•“Multigenerational” is increasingly likely to include seniors,too. Whether wanting to remain actively involved or to avoidthe cost of living in a senior center, silvers are finding goodreasons to move in with their grown children.
•Almost a third (60 percent) of women serve as caregivers toother family members or friends, which might mean leaving ajob or reducing hours.
•Companies need to be prepared to not only recognize thesituation but also to help those women be financially realisticabout what caregiving means and how they need to adjust theirfuture plans.
•Multigenerational homes can help alleviate the increasingpressure on women to be everything to everyone because of thebuilt-in babysitters (think Michelle Obama’s mother) who canalso help maintain order.
With 2.5 million grandparents responsible for the basic needs of a grandchild living with them,marketers need to pay more attention to Grandmawhen marketing supplies such as shampoo.
“Women are not an interestgroup. You shouldn’t be treatedthat way. Women are over half [of the United States] and itsworkforce—not to mention 80 percent of my household, if youcount my mother-in-law. And Ialways count my mother-in-law.”—U.S. President Barack Obama
•Even if we don’t like the name, we all love social media(especially women), in one form or another. But sometimes its paradoxes are just plain ridiculous—or tragic.
•People don’t smoke anymore when nervous in a social setting;they check their Facebook page or Twitter feed on their mobile device.
•Some people even do it while walking, shopping, fishing,jogging, cycling … oblivious to the people around them—untilthey bump into them.
The “new social” often interrupts physical interactionswith people as attention flits from face-to-faceconversation to the online action.
•Fifty-nine percent of online adults use at least one socialnetworking site. Are there benefits with connection?
•It’s a one-way trend of more technology. Another 10 years ofsmartphones and tablets (iPad 13?) will make it even morecompelling for consumers to interact socially through tech.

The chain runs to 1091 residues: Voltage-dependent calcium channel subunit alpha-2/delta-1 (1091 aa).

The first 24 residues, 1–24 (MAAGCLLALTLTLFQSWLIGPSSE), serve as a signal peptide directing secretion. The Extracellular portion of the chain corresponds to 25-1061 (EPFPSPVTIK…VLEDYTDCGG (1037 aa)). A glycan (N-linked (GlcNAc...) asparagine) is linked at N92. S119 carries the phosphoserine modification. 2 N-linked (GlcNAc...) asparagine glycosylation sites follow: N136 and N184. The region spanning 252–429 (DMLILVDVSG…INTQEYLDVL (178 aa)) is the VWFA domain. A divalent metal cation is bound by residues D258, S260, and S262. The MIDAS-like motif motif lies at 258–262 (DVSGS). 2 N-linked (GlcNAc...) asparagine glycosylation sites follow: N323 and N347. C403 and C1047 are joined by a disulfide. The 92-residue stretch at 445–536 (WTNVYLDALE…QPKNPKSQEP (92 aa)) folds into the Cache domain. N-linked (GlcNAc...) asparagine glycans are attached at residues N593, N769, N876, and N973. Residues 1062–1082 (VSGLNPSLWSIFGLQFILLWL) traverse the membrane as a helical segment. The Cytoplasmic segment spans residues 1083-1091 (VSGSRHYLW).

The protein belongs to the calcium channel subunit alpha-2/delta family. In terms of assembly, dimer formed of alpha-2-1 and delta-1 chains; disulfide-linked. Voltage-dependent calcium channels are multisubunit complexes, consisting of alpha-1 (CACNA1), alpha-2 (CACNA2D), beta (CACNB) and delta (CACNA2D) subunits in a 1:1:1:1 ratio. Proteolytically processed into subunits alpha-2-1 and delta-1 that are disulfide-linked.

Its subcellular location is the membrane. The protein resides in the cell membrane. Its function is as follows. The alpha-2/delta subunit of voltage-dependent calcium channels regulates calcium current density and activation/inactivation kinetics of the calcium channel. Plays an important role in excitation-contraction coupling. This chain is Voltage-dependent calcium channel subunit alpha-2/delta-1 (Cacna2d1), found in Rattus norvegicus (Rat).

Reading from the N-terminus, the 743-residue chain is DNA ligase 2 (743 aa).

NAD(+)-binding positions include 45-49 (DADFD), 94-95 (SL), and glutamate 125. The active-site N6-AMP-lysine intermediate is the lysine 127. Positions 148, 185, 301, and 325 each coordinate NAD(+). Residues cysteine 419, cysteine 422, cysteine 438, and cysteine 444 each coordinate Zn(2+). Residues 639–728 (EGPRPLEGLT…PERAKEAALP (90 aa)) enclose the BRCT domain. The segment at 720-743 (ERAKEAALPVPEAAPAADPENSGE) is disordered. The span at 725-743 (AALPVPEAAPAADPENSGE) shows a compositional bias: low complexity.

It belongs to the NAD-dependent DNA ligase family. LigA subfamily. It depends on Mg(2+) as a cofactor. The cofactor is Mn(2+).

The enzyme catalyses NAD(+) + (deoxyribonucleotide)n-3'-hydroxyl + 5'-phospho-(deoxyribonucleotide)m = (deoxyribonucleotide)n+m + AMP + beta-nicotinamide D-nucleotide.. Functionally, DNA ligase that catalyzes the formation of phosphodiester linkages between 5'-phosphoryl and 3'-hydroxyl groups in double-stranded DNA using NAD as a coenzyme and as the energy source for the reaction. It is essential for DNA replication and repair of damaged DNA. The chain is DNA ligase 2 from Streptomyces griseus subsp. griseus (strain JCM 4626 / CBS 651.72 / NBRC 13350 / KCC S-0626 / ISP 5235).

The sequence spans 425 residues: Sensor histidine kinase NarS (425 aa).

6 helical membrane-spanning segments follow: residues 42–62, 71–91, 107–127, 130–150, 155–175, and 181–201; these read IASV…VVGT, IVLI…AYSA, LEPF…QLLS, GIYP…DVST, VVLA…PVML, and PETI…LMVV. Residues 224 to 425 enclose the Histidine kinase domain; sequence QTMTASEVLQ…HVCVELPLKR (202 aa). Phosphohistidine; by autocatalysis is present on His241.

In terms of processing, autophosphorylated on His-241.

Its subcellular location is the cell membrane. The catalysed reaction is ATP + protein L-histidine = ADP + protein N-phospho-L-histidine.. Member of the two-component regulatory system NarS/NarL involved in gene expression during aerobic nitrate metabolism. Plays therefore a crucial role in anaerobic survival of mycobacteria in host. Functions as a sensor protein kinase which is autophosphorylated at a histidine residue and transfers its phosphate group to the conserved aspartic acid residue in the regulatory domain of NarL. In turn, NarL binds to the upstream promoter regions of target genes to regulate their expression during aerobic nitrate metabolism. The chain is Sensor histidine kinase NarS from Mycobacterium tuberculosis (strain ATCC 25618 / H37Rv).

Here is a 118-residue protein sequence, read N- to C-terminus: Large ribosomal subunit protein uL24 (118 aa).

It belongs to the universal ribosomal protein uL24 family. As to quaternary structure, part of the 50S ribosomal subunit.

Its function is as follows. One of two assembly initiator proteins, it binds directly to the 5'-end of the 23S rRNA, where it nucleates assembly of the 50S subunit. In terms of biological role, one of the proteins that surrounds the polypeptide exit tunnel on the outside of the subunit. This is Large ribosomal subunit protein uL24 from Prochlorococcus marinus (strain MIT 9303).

Because women love to connect, marketers need to focuson how technology and social media can foster connectionsthat bring women together in the flesh, so they don’t getout of practice.
•Men have traditionally dominated tech fields, where womenremain at a distinct disadvantage by any metric: averagesalary, top-management representation, board memberships.
•But that’s about to change, with new appointments such asVirginia Rometty as IBM’s first female CEO and Rachel Sterne(age 28) as Mayor Michael Bloomberg’s chief digital officer forNew York City.
Maybe it’s because women excel at communications, butlook for them to succeed in everything from startups tomedia gigs as they continue to embrace tech.
•Girl Geek Dinners is a movement that has grown to 24 countriessince 2005, so look out for geekettes in your neighborhood.
•Middle Eastern women are extending their IT skills and knowledgewith partnership programs such as Women in Technology.
•Online forums and organizations offer a collaborative andsupportive ecosystem, enabling women from around the world to start their own companies and build sustainablebusiness ideas.
•Most young women are exposed to technology at a young age, with mobile phones, tablets, the Web or social media. They are much more tech-proficient than previous generationsbecause they use it for all their schoolwork, communication and entertainment.
•Today, learning on the job is becoming more valuable thanscience and technology degrees (of which women have onlyabout 20 percent), opening up more opportunities to women tobreak in.
In a field dominated by men, there’s huge scope forbrands, products and personalities that representwomen’s different needs on their own terms.
•Whose product reviews and recommendations really count thesedays? Increasingly, we (especially women) look to friends andsocial network contacts as our experts.